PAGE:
The title for this blog came to me as I was driving back and forth on the interstate between my home town and the town where my daughter attends college. Here in the “heartland” of the United States there are endless fields of corn and soybeans, but the median and the strips of land beside the highway contain nothing but grass, mowed low to the ground. Mile after mile of unshaded highway reflecting heat into the atmosphere. Mile after mile of fertile land supporting nothing but useless grass.

As I drove back and forth, I began imagining what the highway would be like if all that unused land were planted with trees and shrubs. I imagined blessed patches of shade shielding my eyes from the incessant glare of traffic. I imagined tall and short trees and a variety of shrubs giving interest to the boring landscape and soaking up greenhouse gases. I mused on the wildlife that would flourish in the shelter of those trees and shrubs.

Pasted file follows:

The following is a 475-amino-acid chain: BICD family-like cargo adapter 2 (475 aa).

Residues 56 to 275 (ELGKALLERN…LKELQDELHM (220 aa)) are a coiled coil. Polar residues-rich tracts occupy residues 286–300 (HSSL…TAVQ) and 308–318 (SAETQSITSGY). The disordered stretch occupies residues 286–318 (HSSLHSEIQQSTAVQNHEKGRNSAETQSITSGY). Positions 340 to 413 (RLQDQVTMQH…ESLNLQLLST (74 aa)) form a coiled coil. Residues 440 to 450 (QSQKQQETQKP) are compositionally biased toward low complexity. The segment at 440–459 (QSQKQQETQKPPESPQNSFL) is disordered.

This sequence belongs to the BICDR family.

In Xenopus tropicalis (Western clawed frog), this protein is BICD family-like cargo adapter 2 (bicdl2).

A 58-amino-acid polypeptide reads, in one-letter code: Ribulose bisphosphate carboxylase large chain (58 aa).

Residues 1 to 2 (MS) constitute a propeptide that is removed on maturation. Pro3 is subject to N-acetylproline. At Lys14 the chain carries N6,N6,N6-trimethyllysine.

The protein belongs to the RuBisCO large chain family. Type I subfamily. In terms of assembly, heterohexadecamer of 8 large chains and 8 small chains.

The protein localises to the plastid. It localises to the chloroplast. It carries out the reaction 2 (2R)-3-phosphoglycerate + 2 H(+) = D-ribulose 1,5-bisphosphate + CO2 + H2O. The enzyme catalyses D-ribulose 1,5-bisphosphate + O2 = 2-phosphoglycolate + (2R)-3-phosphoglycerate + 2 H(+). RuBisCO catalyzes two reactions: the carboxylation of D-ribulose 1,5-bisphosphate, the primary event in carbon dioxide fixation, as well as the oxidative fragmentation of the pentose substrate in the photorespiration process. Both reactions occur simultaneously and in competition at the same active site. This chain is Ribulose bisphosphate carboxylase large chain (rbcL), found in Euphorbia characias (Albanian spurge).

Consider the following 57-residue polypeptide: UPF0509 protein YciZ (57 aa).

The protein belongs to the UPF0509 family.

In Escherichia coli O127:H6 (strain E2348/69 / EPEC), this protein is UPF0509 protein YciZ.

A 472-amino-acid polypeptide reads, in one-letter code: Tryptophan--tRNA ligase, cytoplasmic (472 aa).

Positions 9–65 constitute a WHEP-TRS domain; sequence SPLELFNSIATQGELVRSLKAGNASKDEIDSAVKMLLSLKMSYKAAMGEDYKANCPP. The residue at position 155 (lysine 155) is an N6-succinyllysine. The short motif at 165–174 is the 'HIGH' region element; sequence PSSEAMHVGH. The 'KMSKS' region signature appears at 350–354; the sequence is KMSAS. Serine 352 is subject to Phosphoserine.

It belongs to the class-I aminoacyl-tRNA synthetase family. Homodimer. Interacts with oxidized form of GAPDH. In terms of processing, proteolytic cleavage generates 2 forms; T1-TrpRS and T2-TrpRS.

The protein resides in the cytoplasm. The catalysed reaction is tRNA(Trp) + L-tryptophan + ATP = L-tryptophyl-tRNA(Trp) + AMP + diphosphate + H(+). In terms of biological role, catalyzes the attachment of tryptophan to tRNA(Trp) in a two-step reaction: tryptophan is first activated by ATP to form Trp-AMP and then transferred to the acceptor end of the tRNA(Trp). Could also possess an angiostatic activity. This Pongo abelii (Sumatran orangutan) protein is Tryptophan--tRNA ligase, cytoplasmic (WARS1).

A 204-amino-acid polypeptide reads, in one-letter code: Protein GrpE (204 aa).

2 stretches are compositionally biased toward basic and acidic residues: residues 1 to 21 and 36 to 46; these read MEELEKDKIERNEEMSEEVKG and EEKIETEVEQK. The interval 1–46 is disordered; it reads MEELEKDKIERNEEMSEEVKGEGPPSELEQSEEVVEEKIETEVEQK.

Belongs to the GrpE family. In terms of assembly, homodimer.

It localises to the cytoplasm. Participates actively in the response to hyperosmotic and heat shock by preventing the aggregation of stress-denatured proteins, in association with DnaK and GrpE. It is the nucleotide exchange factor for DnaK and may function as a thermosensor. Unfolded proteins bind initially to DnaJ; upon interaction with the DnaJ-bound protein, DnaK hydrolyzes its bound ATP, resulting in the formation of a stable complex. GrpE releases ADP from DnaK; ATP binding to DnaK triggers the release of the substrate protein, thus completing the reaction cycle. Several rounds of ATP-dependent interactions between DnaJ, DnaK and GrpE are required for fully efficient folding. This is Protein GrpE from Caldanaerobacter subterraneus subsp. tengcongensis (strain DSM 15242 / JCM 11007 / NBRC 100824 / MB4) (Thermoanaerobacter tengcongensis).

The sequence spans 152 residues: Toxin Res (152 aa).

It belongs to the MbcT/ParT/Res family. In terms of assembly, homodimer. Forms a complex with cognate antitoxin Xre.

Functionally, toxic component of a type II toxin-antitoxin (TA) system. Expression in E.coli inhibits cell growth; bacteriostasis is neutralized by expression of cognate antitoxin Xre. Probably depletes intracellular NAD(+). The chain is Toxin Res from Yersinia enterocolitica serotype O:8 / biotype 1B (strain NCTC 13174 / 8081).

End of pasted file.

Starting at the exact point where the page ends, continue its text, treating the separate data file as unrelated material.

Interstate highways criss-cross the United States, covering thousands of miles. And while some are shaded by trees, many more are not. What if we began planting trees along the edges of interstates, as a first step towards replacing the forests being destroyed in the tropics?

I’m not the first one to think of this, of course. Check out this article from Scientific American:

“Why Can’t We Plant Trees in Highway Medians”: